How to optimize my backyard landscaping?

We back onto a forest. I have planted flowers but would like to improve on making it more beautifully landscaped to enjoy the look from our deck in the spring and summer.
I am attaching a photo for your review. Thank you Elaine
q have a forest in our back yard
  15 answers
  • 2dogal 2dogal on Mar 03, 2018
    I think you're off to a good start. I would figure out how to make a focal point - maybe an arch arbor with path going into the woods and a few larger items like large flowering shrubs, less nick-nacks.

  • Patty S Patty S on Mar 03, 2018
    Add some larger flowering bushes orplants such as Hydrangeas and then some Hostas. Large ones such as "Big Daddy", "Sum and Substance", "Gwacamole", and many others which are come in many shades of green.

  • Janet Pizaro Janet Pizaro on Mar 03, 2018
    Make a separate first area with chairs, add wind chines ,solar lights,flowring shrubs for you hardiness zone, put a small retaining wall in front of the garden, put a arbor up with climbing plants

  • Cynthia Whitney Cynthia Whitney on Mar 03, 2018
    How about planting azaleas or rhododendrons along there and maybe some of those giant hostas? I don't know where you are but around here forsythia bushes, redbud trees, and dogwoods grow in areas like this and are pretty spectacular in spring.

  • Oberlinmom Oberlinmom on Mar 03, 2018
    I would start pulling bed out away from the tree line. You garden doesn't need to start that far away. Depending on which direction the sun is and how shady that area of your yard becomes will determine what you can plant.

    Don't forget to add in some evergreens to add winter texture. I have a passion for perennials but in early spring and winter all there are in the yard are muddy bare patches.

    Pretty japanese red maples, or any plant with a unique color will draw attention. Tall ornamental grasses frame a garden nicely.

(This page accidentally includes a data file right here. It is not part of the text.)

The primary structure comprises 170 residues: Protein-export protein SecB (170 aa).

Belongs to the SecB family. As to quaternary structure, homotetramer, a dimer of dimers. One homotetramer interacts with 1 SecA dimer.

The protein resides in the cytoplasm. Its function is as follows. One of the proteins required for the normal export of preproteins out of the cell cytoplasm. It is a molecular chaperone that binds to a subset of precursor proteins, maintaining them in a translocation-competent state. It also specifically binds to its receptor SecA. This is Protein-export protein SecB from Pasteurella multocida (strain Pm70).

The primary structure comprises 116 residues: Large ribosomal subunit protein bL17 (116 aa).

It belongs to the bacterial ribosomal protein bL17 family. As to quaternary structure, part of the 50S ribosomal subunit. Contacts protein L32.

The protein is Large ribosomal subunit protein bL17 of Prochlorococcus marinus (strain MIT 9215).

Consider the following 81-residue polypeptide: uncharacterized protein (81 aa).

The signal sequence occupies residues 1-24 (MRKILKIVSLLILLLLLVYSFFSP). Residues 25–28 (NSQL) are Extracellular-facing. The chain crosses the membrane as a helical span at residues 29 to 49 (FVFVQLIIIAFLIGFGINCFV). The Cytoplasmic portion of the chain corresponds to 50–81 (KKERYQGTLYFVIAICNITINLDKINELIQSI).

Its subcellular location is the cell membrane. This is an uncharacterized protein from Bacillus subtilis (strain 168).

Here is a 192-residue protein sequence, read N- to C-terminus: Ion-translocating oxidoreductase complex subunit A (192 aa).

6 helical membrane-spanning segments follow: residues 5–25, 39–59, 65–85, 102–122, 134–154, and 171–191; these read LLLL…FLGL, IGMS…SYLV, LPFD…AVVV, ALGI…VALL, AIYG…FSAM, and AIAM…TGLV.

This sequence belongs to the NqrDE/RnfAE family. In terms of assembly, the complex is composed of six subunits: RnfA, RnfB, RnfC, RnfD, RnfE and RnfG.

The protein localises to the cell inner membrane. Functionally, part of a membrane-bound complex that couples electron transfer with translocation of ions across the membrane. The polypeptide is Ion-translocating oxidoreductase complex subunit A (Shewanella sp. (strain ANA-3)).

I'm not fond of grass so I tend to add beds here and there depending on what I want to plant. It does make mowing a bit of a challenge but I'd prefer a "cottage garden" look if I could get it rather than mow grass. So I concur with the idea of a wandering path to the woods and into them. Rhododendron and azaleas can be evergreen and bloom. Perfect plant if you are in a semi-shade area to shady.

    You might even want to at height to a bed it's not all the same level. I try to raise most of my beds up at least a few inches since we are in a very wet area. Spring is also called the season of mud here. I've lost many plants to rot after I thought they were doing well. Last year my paper birch trees that had been growing strong for 4 years died. We had two years of very very wet springs and it was just too much. Keep an eye on how water collects or if it doesn't how dry your yard gets. With our clay we go from mud to summer dry that leaves huge cracks in the ground. Water just runs off and away. If I'm not vigilant (I'm not) watering only occasionally isn't enough. And yet I have found some plants that are tough enough to stick it out. Good luck

  • Sharon Sharon on Mar 03, 2018